Born in 1828 in Yasnaya Polyana, he was tutored privately and then studied Oriental languages and law at the University of Kazan.
His experience as a junior officer in the Crimean War added realism to his depiction of battle scenes, but also persuaded him that military commanders and theorists had little effect on the outcome of the fighting, an attitude most clearly expressed in his best-known novel, War and Peace (written between 1863-9). He is also well known for Anna Karenina (1874-8), The Kreutzer Sonata and his short stories.
In 1879 he began turning his attention to religion, distancing himself from his literary excesses. Anna Karenina, for him, was 'an abomination that no longer exists for me'.  He renounced the copyright of Karenina and his other pre-1880 works to his wife. A Confession reflected his new outlook on life and religion, becoming an extreme rationalist and moralist. Whilst his subsequent religious works gained him many followers and supporters, he was eventually excommunicated by the Russian Holy Synod in 1901.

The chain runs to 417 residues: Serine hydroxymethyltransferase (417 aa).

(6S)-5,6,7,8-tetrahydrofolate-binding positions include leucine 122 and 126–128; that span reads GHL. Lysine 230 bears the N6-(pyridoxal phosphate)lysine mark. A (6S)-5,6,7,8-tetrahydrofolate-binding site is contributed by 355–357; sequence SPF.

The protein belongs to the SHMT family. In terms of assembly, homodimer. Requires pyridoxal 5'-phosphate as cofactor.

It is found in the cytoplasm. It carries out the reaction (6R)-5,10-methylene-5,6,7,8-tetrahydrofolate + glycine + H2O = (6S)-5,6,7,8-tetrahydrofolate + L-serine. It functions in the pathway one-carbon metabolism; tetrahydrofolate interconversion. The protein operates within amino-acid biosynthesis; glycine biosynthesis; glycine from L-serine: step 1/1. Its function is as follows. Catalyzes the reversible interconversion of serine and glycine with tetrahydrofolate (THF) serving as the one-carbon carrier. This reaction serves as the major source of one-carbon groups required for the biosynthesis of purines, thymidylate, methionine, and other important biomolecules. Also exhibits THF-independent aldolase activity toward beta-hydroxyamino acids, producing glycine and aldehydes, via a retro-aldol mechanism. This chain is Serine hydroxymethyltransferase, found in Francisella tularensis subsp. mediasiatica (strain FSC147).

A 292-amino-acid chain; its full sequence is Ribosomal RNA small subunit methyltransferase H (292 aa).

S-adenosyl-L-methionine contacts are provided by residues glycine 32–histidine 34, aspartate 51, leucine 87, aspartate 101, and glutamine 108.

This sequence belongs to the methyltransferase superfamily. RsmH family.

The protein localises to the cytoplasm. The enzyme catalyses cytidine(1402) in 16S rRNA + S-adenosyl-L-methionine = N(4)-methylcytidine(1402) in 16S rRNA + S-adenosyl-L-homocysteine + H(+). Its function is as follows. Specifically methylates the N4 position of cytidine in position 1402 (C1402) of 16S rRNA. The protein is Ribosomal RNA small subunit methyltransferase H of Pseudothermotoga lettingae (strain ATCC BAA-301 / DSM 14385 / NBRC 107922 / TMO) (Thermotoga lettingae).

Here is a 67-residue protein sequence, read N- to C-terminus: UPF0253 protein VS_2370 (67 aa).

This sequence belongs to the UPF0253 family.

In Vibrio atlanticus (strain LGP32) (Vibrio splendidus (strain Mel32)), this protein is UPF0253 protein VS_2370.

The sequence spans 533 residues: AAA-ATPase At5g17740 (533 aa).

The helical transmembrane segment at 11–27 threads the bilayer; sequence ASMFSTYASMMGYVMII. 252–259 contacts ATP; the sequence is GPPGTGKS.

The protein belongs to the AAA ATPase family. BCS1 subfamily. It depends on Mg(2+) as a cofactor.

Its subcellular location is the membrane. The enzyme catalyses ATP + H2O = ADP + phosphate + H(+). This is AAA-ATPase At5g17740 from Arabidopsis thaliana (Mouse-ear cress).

- A Confession and Other Religious Writings, Tolstoy. Translated by Kentish, Jane. Penguin Classics, 1987. p.7